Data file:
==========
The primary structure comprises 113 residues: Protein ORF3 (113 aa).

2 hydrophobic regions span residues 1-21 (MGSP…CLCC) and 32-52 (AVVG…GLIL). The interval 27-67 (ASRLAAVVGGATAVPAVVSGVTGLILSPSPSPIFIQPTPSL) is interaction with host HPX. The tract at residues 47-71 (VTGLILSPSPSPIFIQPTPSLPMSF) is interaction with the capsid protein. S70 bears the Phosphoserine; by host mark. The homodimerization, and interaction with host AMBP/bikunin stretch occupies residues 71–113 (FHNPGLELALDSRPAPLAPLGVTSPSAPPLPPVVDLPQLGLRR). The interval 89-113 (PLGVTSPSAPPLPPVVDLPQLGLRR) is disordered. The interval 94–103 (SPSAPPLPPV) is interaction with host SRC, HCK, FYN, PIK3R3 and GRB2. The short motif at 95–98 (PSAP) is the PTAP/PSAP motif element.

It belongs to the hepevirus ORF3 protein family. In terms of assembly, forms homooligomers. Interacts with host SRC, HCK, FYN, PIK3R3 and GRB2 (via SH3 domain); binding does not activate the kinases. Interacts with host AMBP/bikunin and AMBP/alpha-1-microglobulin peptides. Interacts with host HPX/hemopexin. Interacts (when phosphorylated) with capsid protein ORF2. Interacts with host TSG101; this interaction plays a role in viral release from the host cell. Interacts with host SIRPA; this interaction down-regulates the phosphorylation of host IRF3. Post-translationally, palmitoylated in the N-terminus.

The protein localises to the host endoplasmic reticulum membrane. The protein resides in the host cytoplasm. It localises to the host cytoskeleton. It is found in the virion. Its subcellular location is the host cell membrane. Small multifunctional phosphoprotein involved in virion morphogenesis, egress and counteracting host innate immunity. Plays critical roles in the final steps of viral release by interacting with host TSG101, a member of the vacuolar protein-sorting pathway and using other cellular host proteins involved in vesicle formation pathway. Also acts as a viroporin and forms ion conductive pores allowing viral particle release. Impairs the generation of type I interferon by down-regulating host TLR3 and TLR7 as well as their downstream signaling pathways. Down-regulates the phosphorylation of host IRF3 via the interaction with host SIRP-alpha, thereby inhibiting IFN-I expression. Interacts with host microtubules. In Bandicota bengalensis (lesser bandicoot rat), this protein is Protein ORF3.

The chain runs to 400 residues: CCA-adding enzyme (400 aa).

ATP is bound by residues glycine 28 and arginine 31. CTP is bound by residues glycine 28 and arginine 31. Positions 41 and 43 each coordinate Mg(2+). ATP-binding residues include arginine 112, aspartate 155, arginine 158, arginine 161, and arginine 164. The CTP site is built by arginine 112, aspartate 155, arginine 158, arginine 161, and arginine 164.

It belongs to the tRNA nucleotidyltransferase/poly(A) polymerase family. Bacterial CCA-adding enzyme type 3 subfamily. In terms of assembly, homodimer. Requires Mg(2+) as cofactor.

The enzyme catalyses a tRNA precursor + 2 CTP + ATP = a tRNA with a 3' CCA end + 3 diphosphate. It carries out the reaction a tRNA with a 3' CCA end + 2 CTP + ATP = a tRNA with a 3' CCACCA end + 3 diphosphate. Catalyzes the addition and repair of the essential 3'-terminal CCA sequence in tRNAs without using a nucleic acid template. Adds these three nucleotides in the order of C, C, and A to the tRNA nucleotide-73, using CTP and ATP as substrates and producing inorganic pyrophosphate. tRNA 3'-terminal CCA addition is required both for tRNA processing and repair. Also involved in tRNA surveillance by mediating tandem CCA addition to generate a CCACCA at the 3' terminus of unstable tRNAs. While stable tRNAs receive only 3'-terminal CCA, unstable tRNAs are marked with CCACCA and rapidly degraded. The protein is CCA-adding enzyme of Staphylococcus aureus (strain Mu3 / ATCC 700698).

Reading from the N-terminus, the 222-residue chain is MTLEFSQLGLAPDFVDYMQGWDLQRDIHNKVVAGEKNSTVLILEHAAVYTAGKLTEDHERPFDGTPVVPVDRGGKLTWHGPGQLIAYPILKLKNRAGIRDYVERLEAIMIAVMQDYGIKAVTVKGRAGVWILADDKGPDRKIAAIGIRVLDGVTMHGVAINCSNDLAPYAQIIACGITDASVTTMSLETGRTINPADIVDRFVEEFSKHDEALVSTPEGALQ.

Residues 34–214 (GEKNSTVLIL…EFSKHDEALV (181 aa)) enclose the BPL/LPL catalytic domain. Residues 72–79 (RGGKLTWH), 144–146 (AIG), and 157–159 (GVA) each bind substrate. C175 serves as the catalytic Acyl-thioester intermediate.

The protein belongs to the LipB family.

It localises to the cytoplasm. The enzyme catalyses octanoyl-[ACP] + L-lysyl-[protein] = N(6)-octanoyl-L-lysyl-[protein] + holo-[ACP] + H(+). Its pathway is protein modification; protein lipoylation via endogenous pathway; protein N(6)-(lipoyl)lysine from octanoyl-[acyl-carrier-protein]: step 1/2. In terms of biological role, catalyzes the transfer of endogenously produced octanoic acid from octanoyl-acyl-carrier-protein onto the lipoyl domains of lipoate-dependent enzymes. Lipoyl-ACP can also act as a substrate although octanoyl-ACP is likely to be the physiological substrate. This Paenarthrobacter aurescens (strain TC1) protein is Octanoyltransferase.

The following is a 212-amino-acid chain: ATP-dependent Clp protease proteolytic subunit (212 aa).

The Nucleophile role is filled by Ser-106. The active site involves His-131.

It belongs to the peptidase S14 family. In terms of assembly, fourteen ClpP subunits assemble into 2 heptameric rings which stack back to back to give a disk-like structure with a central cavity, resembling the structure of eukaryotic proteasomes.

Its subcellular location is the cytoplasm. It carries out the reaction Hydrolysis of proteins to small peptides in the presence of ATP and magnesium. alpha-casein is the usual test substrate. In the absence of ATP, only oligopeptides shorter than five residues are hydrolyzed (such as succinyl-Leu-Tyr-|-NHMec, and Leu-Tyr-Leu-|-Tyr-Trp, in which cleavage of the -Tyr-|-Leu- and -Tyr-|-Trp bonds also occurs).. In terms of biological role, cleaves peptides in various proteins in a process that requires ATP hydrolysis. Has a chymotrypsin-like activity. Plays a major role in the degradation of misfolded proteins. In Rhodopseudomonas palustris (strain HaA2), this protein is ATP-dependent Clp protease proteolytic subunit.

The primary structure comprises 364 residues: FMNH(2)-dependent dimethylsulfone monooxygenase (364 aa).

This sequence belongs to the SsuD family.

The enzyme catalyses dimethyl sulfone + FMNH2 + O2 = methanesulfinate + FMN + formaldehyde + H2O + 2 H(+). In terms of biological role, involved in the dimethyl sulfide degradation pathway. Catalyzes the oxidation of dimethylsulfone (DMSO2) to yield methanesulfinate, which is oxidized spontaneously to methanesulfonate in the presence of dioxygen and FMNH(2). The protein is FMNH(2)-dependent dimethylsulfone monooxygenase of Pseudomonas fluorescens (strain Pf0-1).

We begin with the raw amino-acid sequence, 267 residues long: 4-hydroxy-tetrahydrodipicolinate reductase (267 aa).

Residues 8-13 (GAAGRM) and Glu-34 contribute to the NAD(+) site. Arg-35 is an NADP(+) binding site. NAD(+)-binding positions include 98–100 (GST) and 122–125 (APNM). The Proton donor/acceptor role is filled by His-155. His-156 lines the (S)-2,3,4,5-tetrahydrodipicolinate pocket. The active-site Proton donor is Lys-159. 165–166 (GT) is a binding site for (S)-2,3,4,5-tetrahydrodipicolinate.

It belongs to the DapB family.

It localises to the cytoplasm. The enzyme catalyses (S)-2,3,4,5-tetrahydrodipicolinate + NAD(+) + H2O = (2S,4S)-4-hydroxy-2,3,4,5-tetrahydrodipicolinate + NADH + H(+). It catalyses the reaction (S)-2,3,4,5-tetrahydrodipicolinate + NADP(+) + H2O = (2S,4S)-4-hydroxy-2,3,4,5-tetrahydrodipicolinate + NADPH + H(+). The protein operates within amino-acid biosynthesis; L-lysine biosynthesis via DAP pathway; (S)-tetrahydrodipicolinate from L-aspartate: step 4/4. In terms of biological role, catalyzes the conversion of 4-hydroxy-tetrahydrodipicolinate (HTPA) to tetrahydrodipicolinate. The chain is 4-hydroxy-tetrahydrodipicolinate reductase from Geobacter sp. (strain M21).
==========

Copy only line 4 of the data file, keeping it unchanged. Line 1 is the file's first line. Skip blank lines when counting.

The protein localises to the host endoplasmic reticulum membrane. The protein resides in the host cytoplasm. It localises to the host cytoskeleton. It is found in the virion. Its subcellular location is the host cell membrane. Small multifunctional phosphoprotein involved in virion morphogenesis, egress and counteracting host innate immunity. Plays critical roles in the final steps of viral release by interacting with host TSG101, a member of the vacuolar protein-sorting pathway and using other cellular host proteins involved in vesicle formation pathway. Also acts as a viroporin and forms ion conductive pores allowing viral particle release. Impairs the generation of type I interferon by down-regulating host TLR3 and TLR7 as well as their downstream signaling pathways. Down-regulates the phosphorylation of host IRF3 via the interaction with host SIRP-alpha, thereby inhibiting IFN-I expression. Interacts with host microtubules. In Bandicota bengalensis (lesser bandicoot rat), this protein is Protein ORF3.